Legislature(1995 - 1996)
04/16/1996 03:07 PM HES
* first hearing in first committee of referral
= bill was previously heard/scheduled
= bill was previously heard/scheduled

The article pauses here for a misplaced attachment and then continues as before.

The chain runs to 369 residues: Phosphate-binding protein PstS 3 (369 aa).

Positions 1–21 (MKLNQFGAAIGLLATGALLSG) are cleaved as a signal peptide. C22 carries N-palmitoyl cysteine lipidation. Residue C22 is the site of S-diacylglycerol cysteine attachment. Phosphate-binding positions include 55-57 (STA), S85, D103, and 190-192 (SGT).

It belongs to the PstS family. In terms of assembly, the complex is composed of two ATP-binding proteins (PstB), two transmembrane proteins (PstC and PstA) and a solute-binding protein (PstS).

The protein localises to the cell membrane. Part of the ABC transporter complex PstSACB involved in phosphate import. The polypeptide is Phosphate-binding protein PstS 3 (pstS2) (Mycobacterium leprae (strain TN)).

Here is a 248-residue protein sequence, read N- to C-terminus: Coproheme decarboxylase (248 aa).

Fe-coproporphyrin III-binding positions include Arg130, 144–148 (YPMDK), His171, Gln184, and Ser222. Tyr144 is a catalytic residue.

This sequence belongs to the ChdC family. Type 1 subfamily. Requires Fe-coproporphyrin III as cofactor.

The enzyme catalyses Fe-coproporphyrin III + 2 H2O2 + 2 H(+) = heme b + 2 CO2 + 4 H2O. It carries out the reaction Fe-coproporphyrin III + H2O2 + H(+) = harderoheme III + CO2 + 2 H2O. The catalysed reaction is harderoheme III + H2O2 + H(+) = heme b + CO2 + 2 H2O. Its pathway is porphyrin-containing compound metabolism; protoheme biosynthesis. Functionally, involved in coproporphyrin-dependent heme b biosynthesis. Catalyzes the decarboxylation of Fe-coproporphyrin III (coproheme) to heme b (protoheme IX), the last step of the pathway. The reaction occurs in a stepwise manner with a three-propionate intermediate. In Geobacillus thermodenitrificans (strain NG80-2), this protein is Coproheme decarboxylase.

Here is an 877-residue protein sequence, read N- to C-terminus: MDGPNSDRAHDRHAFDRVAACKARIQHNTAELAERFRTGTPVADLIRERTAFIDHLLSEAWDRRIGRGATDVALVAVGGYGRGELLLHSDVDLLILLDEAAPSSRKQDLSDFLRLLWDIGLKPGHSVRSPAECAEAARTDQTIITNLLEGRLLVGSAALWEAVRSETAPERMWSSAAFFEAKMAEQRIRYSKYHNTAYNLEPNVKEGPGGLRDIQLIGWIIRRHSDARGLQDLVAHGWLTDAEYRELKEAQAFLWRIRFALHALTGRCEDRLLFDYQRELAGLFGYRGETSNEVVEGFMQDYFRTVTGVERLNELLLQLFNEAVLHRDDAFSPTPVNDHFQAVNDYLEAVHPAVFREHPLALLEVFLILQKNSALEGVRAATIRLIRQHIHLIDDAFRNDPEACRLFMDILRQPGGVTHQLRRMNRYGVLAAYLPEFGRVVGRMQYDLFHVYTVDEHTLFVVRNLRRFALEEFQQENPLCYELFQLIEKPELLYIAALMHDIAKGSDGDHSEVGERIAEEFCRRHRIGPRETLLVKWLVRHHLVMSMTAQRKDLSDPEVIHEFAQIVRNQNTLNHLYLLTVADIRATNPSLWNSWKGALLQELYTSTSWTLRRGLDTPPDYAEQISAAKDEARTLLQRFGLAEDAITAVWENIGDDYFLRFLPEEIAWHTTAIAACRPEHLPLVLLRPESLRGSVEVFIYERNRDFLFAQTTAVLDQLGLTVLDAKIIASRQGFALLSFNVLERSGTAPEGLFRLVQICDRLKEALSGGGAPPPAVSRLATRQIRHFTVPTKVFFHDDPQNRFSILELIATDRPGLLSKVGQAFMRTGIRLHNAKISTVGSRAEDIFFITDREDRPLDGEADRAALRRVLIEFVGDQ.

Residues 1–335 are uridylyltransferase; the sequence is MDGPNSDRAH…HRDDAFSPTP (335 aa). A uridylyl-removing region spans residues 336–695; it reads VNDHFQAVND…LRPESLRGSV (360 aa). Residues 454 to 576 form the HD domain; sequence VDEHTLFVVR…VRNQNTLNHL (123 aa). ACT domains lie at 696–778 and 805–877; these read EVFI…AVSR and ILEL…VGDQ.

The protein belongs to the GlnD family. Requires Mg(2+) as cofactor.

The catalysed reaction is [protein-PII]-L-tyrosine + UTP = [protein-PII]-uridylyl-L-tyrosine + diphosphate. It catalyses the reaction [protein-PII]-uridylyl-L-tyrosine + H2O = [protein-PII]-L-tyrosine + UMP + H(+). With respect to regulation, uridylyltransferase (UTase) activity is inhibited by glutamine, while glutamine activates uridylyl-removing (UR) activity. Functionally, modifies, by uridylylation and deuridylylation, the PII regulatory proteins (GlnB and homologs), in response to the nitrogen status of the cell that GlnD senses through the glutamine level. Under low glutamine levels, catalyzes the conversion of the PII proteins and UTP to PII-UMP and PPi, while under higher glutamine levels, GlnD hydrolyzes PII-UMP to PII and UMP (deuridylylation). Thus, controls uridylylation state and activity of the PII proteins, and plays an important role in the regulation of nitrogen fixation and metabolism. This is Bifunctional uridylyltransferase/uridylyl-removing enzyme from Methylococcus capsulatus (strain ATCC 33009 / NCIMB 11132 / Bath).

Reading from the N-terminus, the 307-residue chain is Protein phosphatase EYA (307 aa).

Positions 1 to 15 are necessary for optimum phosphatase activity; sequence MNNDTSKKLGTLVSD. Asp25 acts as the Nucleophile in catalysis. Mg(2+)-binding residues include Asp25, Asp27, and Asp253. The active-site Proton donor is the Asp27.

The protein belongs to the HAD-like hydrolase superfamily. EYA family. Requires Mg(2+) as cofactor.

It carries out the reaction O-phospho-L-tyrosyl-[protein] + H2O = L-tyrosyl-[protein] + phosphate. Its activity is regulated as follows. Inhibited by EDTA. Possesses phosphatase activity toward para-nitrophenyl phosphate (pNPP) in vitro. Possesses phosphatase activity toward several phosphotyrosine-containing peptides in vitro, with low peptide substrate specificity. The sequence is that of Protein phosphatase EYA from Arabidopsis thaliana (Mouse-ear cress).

HJR 50 - FREEDOM OF CONSCIENCE - BILL OF RIGHTS Number 828 REPRESENTATIVE ROKEBERG commented this bill had more referrals than a hooker in Subic Bay. REPRESENTATIVE TERRY MARTIN, Sponsor of HJR 50, said people may be wondering why there was a need to address the constitutional right of freedom of conscience. Ironically, Alaska is one of the few state constitutions that does not guarantee freedom of conscience. Most constitutions from the very beginning of the revolution (indisc.) England, especially the Mayflower Compact was very clear that freedom of conscience was a higher inalienable right than freedom of religion. The freedom of conscience, the freedom of religion and the exercise thereof can be found in most constitutions. Even though Alaska is one of the newer states, the element of the freedom of conscience was not included in the state constitution. Members of the Constitutional Convention in 1955- 1956 have said they just did not think of it because they thought it was a basic right and thought freedom of religion was the priority. He commented that Russia under Stalin, guaranteed freedom of conscience and freedom of religion, but people were not free to exercise either one. REPRESENTATIVE MARTIN said it is important today because of a couple of things that have happened in Alaska. About five years ago, a bill was introduced which basically stated that freedom of conscience would not be used as a way of not providing services to people that want medical help in different aspects of life. More recently, there have been two judges who would not force a physician or a pharmacist to give drugs to individuals who wanted to terminate their life. The drugs had to be prescribed by a doctor or a hospital. There were individuals who felt their conscience would not allow this, especially since an individual could probably take their life any time they wished. He noted that for a long time in America we have allowed freedom of conscience as a reason for not participating in wars, but an individual could do something else to help their Nation such as public health service. He noted there were a number of medics who were conscientious objectors in the Marine Corps that went to the front line and worked strictly in medical care. REPRESENTATIVE MARTIN said he did not believe this was a light matter; he felt it was superior to freedom of religion and a person's conscience allows them to choose a religion or no religion. He noted there were a lot of people with no religious affiliation but are very moral in their behavior and it is their conscience that guides them. He believes it is important to insert this in the state constitution as an inalienable right. Number 1054 REPRESENTATIVE ROKEBERG said he thought that medics in the Marine Corps were Navy corpsmen. REPRESENTATIVE MARTIN said most of them were Navy/Marine Corps, but there were also Marines that were medics. REPRESENTATIVE ROKEBERG asked what the effect of this would be if there was a reinstitution of the national draft? REPRESENTATIVE MARTIN said, "You can have your national draft, but they honor the freedom of conscience of the individuals who then had the choice. A lot of people had the choice of the peace corps rather than the VietNam War or the Korean War. So, there are many options in serving your country if society said that this was important that everyone serves their country some way, we're not going to force you on the front lines where you kill someone as a conscientious objector, but you can help your country in many other ways." REPRESENTATIVE ROKEBERG asked if the catalyst of this happened to be a case that came out of the Palmer District Court regarding physicians in the Matanuska Valley hospital? REPRESENTATIVE MARTIN said that was something that has come up twice and it is currently in the courts. The judge ruled about a year and a half ago that providers of medical services cannot use conscientious objection as a reason for refusing abortion services. He said there is an Alaskan law, but if a judge rules that the law is unconstitutional, the next step is to make this an unalienable right. There are a lot of nurses in the Palmer hospital who do not want to be forced into providing or participating in abortion services. REPRESENTATIVE ROKEBERG asked if the decision was based on constitutional grounds? REPRESENTATIVE MARTIN said he didn't know for sure, but he knew the attorneys were fighting it based on constitutional inalienable rights. He said they bring up the law, but laws can be made one day and changed later by another legislature. However, once an inalienable right is put in the constitution it is a lot harder to change. He added it's a higher level that the courts will recognize rather than state statute. CO-CHAIR BUNDE asked what other states have this in their state constitution. REPRESENTATIVE MARTIN said Massachusetts, Minnesota, plus others. REPRESENTATIVE DAVIS noted the Alaska Constitution speaks to freedom of religion and many of the examples provided for the committee are under freedom of religion and explain in more detail what that is; that's where their freedom of conscience comes in. He said it would appear that if there was a dissertation on the shaping of the Alaska Constitution, freedom of conscience could very well possibly fit in under the freedom of religion section. REPRESENTATIVE MARTIN said yes, and that's a long drawn out process. He said that one of the first freedoms that individuals were fighting for once they began thinking of democracy was the freedom of conscience. The Revolution writings in the age of enlightment mostly talk about freedom of conscience first. He noted that part of the reason England busted up was because they had only one religion and there were segments of the population that did not believe that way. Consequently, they left and went to Holland or other countries, and from Holland they came to America. Number 1354 CO-CHAIR BUNDE asked if there was any other state that had freedom of conscience as a separate item in their constitution. REPRESENTATIVE MARTIN said there were a number states. REPRESENTATIVE DAVIS asked if Representative Martin agreed that it could already be a part of our constitution, but just not expressly indicated. REPRESENTATIVE MARTIN said it could be. He said as it is now, it is in law and it has been upheld at least three different times that freedom on conscience in the law would be recognized. Now we see that being challenged by the courts and by the legislators, themselves in the past. Mostly, as Judge Fabe (indisc.) said that because medical people (doctors and hospitals) accept federal and state monies, they must provide services for the individuals. He said, "Palmer was the first one that everyone seemed to be picking on, although the bigger hospitals don't provide it either; that's where the challenge was and it was the nurses more than anything else. It's not that they cannot get nurses; they have been able to get nurses from other areas when in this case, abortion services were required. Then the judge changed her opinion and said that we did not mean the person directly responsible, but anyone who assists and it's the nurses who have to assist and they don't want to. They are fighting this on freedom of conscience." He commented he had introduced this bill before that incident. REPRESENTATIVE VEZEY was curious as to why Representative Martin thought the problem couldn't be addressed by statute rather than constitutional amendment. REPRESENTATIVE MARTIN said because right now it is being challenged by the judge, herself. Number 1522 CO-CHAIR TOOHEY said any hospital that accepts federal funds must perform what is deemed legal. Speaking as a nurse, she said there has never been a time when a nurse has been asked to perform a duty, such as an abortion or be part of an abortion clinic unless the nurse wants to be. That decision is respected by the hospitals, doctors and nurses. The Palmer Hospital will respect the nurses' wishes not to participate in abortions if that is their choice. The hospital will have to get other nurses, but there are many nurses who believe it is a woman's right to have an abortion. REPRESENTATIVE MARTIN said, "We did bring in the case that did go (indisc.) the attorneys at law who are defending the nurse and hospital on that abortion case by Judge Fabe, and they do talk about that the law evidently used to be upheld and most judges in the past did not go beyond that; that the law protected the nurses rights of freedom of conscience. Now, we see that because of federal and state monies as Judge Fabe says, they cannot use that as a reason for refusing to provide service." He commented the latest development in the Lower 48 is that judges are refusing to tell a doctor or a even pharmacist in a couple of cases that they will provide the prescription to terminate someone's life. Number 1686 REPRESENTATIVE BRICE said, "Given that there's a high level of sensitivity, I guess, towards the ideas that you're talking about with a conscientious objection, and given that what we've seen in Montana with the Freemen Movement and that type of stuff, where people feel that their objections to rule under a sovereign state is basically saying that they're not party to those laws, I would see this as basically validating their actions and allowing them to ...Well, let's put it in very basic terms, BP, Exxon and ARCO say, you know, I conscientiously object to paying taxes any longer. According to this, although you do say individual and they might be considered something else, how is that going to work into this? How do we deal with the idea of society, and being a member of that society and being required to act within certain parameters, if we're going to participate in that society versus, you know just basically willy nilly going off spinning out into some type of void claiming conscientious objection." REPRESENTATIVE MARTIN said this is the thing that is always the challenge through an open society like ours that you will constantly come into one person's feeling that his/her conscience allows them to terminate the life of their child. He said the next step is when you come into conflict with another individual's rights. He said, "Your right to freedom to swing your hands and your arms ends at my nose." REPRESENTATIVE BRICE said that is not the issue he was raising. The issue being raised is as a member of society, there are certain rules that we all have to follow. There are only two things guaranteed in this life: Taxes and death. He questioned as a property taxpayer of a municipal ordinance, could he be granted immunity from prosecution under the passage of this resolution if he did not pay property taxes. In other words, he conscientiously objects to the concept of property taxes and refuses to pay them. He noted that's what this legislation says. REPRESENTATIVE MARTIN noted there have been many people throughout the history of America that have refused to pay taxes or participate in government. There are society limitations on what one's individual conscience can be, especially in relation to depriving another individual of their rights and freedom to talk and sing, among other things; also, of how an individual participates within society itself. That is why we have courts. The courts say it is evenly applied to all citizens to pay for services that government offers. You have a right to argue with local government that the tax is too high or too low, etc. REPRESENTATIVE BRICE interjected that Section 25 of HJR 25 specifically grants him the right not to pay those taxes. REPRESENTATIVE ROBINSON noted that much of the discussion had centered on medical procedures and she was curious about a situation where there could be one doctor and one nurse in a rural area, and someone's life is dependent upon those two individuals, yet one of those individuals does not believe in that procedure. She asked if it was Representative Martin's belief that one of those people could make the decision not to perform a lifesaving procedure because they don't agree with the procedure? REPRESENTATIVE MARTIN said this is what every doctor and nurse goes through all the time. He noted that as time goes on more and more hospitals will choose to specialize in certain areas such as death with dignity and there will be doctors, nurses and other providers who will be allowed to give those prescriptions. That is a conscience decision. Most individuals in Juneau go to Tacoma for abortion services. He didn't know if it was the choice of the hospital or the doctors in Juneau not to perform that procedure. He didn't know how it was worked out with the individuals in the smaller communities. TAPE 96-42, SIDE A Number 001 CO-CHAIR BUNDE said he was not anxious to address constitutional amendments without a lot of study and discussion, but noted there were a number of committee referrals. REPRESENTATIVE DAVIS believed the comments about the Freemen were good as they relate to this issue and he personally felt this could open up pandora's box. In his opinion, the founders of the state Constitution were right in phrasing it like they did. REPRESENTATIVE MARTIN thanked the committee for hearing this bill. He commented this was the first time in six or eight years that a committee even had courage enough to bring it up for discussion. Number 119 CO-CHAIR BUNDE closed public testimony. He asked for the wish of the committee. Number 127 REPRESENTATIVE VEZEY made a motion to move HJR 50 from committee with individual recommendations. Co-Chair Toohey objected. REPRESENTATIVE DAVIS noted that he would vote to move HJR 50 out of committee only because it generates a lot of interesting and important discussion. CO-CHAIR BUNDE asked for a roll call vote. Voting in favor of the motion were Representatives Davis, Vezey and Bunde. Voting against the motion were Representatives Brice, Robinson and Toohey. REPRESENTATIVE MARTIN asked if the committee would reconsider the motion when Representative Rokeberg returned. CO-CHAIR BUNDE said Representative Martin could discuss it with Representative Rokeberg and if he cared to bring it up for reconsideration, Co-chair Bunde would entertain the motion.